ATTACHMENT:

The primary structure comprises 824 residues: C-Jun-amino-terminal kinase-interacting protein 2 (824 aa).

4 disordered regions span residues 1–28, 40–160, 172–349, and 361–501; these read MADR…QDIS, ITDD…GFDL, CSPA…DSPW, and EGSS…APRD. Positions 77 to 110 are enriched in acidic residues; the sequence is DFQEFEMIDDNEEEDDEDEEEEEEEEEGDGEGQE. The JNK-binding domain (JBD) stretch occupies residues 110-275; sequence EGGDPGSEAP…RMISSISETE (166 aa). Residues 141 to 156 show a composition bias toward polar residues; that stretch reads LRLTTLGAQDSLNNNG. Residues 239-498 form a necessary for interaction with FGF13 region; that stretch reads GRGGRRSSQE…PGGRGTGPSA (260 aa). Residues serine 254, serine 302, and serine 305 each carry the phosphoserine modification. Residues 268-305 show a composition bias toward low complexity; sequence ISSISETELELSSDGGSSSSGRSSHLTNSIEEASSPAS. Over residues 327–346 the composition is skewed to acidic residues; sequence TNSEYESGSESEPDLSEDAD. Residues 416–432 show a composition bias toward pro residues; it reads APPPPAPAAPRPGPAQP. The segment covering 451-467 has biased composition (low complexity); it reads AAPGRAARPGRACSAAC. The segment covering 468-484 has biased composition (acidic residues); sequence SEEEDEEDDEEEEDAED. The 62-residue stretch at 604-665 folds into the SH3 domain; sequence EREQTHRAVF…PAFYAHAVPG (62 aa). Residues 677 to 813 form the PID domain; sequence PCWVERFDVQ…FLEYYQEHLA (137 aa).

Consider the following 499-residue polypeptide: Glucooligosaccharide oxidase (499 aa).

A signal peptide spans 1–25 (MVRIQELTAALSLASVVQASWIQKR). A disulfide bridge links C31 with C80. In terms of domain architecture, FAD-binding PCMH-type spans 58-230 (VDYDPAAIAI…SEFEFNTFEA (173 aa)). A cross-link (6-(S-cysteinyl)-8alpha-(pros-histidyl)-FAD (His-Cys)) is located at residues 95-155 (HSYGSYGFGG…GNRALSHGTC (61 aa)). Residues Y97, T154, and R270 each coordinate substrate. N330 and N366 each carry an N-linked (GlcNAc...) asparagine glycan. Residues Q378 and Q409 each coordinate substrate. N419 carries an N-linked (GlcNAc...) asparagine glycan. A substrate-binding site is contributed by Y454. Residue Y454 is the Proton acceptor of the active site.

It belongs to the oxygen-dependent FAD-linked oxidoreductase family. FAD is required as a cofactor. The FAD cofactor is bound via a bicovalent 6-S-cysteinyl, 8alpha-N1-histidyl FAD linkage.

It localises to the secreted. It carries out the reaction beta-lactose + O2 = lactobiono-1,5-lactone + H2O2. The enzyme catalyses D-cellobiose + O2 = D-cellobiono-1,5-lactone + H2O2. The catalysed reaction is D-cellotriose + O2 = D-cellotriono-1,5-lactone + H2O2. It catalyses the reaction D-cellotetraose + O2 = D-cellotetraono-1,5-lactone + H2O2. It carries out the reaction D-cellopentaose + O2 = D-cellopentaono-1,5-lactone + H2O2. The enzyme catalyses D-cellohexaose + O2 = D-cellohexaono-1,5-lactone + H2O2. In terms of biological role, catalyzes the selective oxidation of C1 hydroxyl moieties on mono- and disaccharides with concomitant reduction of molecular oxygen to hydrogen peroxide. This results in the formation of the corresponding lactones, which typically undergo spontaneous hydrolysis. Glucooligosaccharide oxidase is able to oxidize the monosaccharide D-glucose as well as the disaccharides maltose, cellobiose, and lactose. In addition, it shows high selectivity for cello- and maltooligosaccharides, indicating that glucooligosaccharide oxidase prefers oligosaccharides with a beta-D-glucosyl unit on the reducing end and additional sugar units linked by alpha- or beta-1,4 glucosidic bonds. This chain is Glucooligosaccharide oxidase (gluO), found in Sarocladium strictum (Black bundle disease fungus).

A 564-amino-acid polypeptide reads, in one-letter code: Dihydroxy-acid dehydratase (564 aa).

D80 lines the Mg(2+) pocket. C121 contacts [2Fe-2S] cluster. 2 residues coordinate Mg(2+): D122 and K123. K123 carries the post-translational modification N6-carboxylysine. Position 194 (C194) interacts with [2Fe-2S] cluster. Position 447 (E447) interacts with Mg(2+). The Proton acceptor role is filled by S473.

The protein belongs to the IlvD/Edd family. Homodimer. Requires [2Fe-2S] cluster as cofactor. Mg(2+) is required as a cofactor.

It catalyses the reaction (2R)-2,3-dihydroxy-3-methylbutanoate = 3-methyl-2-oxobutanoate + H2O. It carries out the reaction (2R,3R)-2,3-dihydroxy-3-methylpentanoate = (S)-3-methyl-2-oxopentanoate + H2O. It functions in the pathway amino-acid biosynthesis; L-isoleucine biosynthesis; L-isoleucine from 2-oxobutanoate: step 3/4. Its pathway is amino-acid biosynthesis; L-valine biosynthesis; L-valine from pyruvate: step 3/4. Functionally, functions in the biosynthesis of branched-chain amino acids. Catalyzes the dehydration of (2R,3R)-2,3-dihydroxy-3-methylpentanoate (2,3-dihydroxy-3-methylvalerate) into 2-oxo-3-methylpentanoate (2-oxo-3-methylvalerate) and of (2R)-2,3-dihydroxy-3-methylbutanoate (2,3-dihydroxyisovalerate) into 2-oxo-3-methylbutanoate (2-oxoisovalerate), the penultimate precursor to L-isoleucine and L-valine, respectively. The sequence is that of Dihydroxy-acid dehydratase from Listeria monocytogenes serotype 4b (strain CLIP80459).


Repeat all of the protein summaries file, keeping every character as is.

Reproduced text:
The primary structure comprises 824 residues: C-Jun-amino-terminal kinase-interacting protein 2 (824 aa).

4 disordered regions span residues 1–28, 40–160, 172–349, and 361–501; these read MADR…QDIS, ITDD…GFDL, CSPA…DSPW, and EGSS…APRD. Positions 77 to 110 are enriched in acidic residues; the sequence is DFQEFEMIDDNEEEDDEDEEEEEEEEEGDGEGQE. The JNK-binding domain (JBD) stretch occupies residues 110-275; sequence EGGDPGSEAP…RMISSISETE (166 aa). Residues 141 to 156 show a composition bias toward polar residues; that stretch reads LRLTTLGAQDSLNNNG. Residues 239-498 form a necessary for interaction with FGF13 region; that stretch reads GRGGRRSSQE…PGGRGTGPSA (260 aa). Residues serine 254, serine 302, and serine 305 each carry the phosphoserine modification. Residues 268-305 show a composition bias toward low complexity; sequence ISSISETELELSSDGGSSSSGRSSHLTNSIEEASSPAS. Over residues 327–346 the composition is skewed to acidic residues; sequence TNSEYESGSESEPDLSEDAD. Residues 416–432 show a composition bias toward pro residues; it reads APPPPAPAAPRPGPAQP. The segment covering 451-467 has biased composition (low complexity); it reads AAPGRAARPGRACSAAC. The segment covering 468-484 has biased composition (acidic residues); sequence SEEEDEEDDEEEEDAED. The 62-residue stretch at 604-665 folds into the SH3 domain; sequence EREQTHRAVF…PAFYAHAVPG (62 aa). Residues 677 to 813 form the PID domain; sequence PCWVERFDVQ…FLEYYQEHLA (137 aa).

Consider the following 499-residue polypeptide: Glucooligosaccharide oxidase (499 aa).

A signal peptide spans 1–25 (MVRIQELTAALSLASVVQASWIQKR). A disulfide bridge links C31 with C80. In terms of domain architecture, FAD-binding PCMH-type spans 58-230 (VDYDPAAIAI…SEFEFNTFEA (173 aa)). A cross-link (6-(S-cysteinyl)-8alpha-(pros-histidyl)-FAD (His-Cys)) is located at residues 95-155 (HSYGSYGFGG…GNRALSHGTC (61 aa)). Residues Y97, T154, and R270 each coordinate substrate. N330 and N366 each carry an N-linked (GlcNAc...) asparagine glycan. Residues Q378 and Q409 each coordinate substrate. N419 carries an N-linked (GlcNAc...) asparagine glycan. A substrate-binding site is contributed by Y454. Residue Y454 is the Proton acceptor of the active site.

It belongs to the oxygen-dependent FAD-linked oxidoreductase family. FAD is required as a cofactor. The FAD cofactor is bound via a bicovalent 6-S-cysteinyl, 8alpha-N1-histidyl FAD linkage.

It localises to the secreted. It carries out the reaction beta-lactose + O2 = lactobiono-1,5-lactone + H2O2. The enzyme catalyses D-cellobiose + O2 = D-cellobiono-1,5-lactone + H2O2. The catalysed reaction is D-cellotriose + O2 = D-cellotriono-1,5-lactone + H2O2. It catalyses the reaction D-cellotetraose + O2 = D-cellotetraono-1,5-lactone + H2O2. It carries out the reaction D-cellopentaose + O2 = D-cellopentaono-1,5-lactone + H2O2. The enzyme catalyses D-cellohexaose + O2 = D-cellohexaono-1,5-lactone + H2O2. In terms of biological role, catalyzes the selective oxidation of C1 hydroxyl moieties on mono- and disaccharides with concomitant reduction of molecular oxygen to hydrogen peroxide. This results in the formation of the corresponding lactones, which typically undergo spontaneous hydrolysis. Glucooligosaccharide oxidase is able to oxidize the monosaccharide D-glucose as well as the disaccharides maltose, cellobiose, and lactose. In addition, it shows high selectivity for cello- and maltooligosaccharides, indicating that glucooligosaccharide oxidase prefers oligosaccharides with a beta-D-glucosyl unit on the reducing end and additional sugar units linked by alpha- or beta-1,4 glucosidic bonds. This chain is Glucooligosaccharide oxidase (gluO), found in Sarocladium strictum (Black bundle disease fungus).

A 564-amino-acid polypeptide reads, in one-letter code: Dihydroxy-acid dehydratase (564 aa).

D80 lines the Mg(2+) pocket. C121 contacts [2Fe-2S] cluster. 2 residues coordinate Mg(2+): D122 and K123. K123 carries the post-translational modification N6-carboxylysine. Position 194 (C194) interacts with [2Fe-2S] cluster. Position 447 (E447) interacts with Mg(2+). The Proton acceptor role is filled by S473.

The protein belongs to the IlvD/Edd family. Homodimer. Requires [2Fe-2S] cluster as cofactor. Mg(2+) is required as a cofactor.

It catalyses the reaction (2R)-2,3-dihydroxy-3-methylbutanoate = 3-methyl-2-oxobutanoate + H2O. It carries out the reaction (2R,3R)-2,3-dihydroxy-3-methylpentanoate = (S)-3-methyl-2-oxopentanoate + H2O. It functions in the pathway amino-acid biosynthesis; L-isoleucine biosynthesis; L-isoleucine from 2-oxobutanoate: step 3/4. Its pathway is amino-acid biosynthesis; L-valine biosynthesis; L-valine from pyruvate: step 3/4. Functionally, functions in the biosynthesis of branched-chain amino acids. Catalyzes the dehydration of (2R,3R)-2,3-dihydroxy-3-methylpentanoate (2,3-dihydroxy-3-methylvalerate) into 2-oxo-3-methylpentanoate (2-oxo-3-methylvalerate) and of (2R)-2,3-dihydroxy-3-methylbutanoate (2,3-dihydroxyisovalerate) into 2-oxo-3-methylbutanoate (2-oxoisovalerate), the penultimate precursor to L-isoleucine and L-valine, respectively. The sequence is that of Dihydroxy-acid dehydratase from Listeria monocytogenes serotype 4b (strain CLIP80459).